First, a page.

I saw a blog of a remote-but-felt-dear friend of mine about how we ought to express our regret and apology. Then I felt tempted to write few lines of my own thoughts.
Apology doesn’t stop at sorry. That’s what he talked about in his blog.
See, I agree to this statement whole-heartedly. However, my friend pinpoints the fact that we should make greater efforts to show our remorse. I look at this from a slightly different point of view.
Remember when we were little, and we would accidentally hit a kid on the playground? Our teachers would tell us: Say you’re sorry. And we would say it, but we wouldn’t mean it. But, as we get older, making amends isn’t so simple. As people, we make mistakes everyday. It’s inevitable and sometimes it’s tragic. We try to do things right and do the right things, doing whatever we can to avoid making mistakes. Thing is, we will always end up making some. And we should be grateful because we are still allowed to learn from them. We can’t undo our mistakes, and unfortunately, we rarely forgive ourselves for them. It’s a hazard of the trade. But, as human beings we can always try to do better. To be better. To right a wrong. To make it up to the wronged. Even when it feels irreversible. Even when it feels final.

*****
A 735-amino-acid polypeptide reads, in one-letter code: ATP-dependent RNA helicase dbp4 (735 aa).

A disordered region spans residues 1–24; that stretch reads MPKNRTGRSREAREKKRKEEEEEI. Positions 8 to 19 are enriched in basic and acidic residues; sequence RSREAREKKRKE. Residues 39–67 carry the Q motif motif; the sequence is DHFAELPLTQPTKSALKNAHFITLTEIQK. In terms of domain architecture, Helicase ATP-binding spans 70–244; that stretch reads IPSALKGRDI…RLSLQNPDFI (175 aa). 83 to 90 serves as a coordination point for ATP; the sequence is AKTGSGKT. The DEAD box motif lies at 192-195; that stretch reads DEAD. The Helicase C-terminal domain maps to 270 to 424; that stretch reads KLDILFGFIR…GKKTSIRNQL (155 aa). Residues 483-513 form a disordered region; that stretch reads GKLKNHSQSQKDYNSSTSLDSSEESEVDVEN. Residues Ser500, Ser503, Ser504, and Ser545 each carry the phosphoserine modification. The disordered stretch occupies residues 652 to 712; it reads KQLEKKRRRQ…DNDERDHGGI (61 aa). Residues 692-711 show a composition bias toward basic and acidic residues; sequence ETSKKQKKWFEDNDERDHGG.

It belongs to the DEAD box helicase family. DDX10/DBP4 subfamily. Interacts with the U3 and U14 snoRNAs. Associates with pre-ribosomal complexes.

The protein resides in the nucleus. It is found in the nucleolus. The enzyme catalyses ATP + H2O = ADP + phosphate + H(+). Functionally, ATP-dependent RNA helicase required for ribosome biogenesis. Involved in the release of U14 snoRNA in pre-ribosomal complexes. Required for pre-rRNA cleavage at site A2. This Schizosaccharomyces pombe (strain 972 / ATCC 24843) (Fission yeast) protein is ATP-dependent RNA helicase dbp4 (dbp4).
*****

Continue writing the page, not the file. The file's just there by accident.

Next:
Let me tell you, I’m sorry doesn’t always cut it. As we get older, you can’t just say it. You have to mean it. We are so used to the illusion that I’m sorry can erase all our mistakes. It doesn’t. We say I’m sorry in so many different ways. Sometimes, as a weapon. Most of the times, as an excuse. It’s all for the wrong reasons, and therefore, it means nothing. You saying sorry is NOTHING.
But, when we are really sorry, when we use it right, when we mean it, when our actions say what words never can, when we live up to it, when we get it right, I’m sorry is perfect. When we get it right, I’m sorry is redemption. It frees you, it gives you a new space to breathe in, it gives you the second chance. To do better. To be better. To right a wrong. To make it up to the wronged.
Use the word right, and you won’t have to live with the guilt.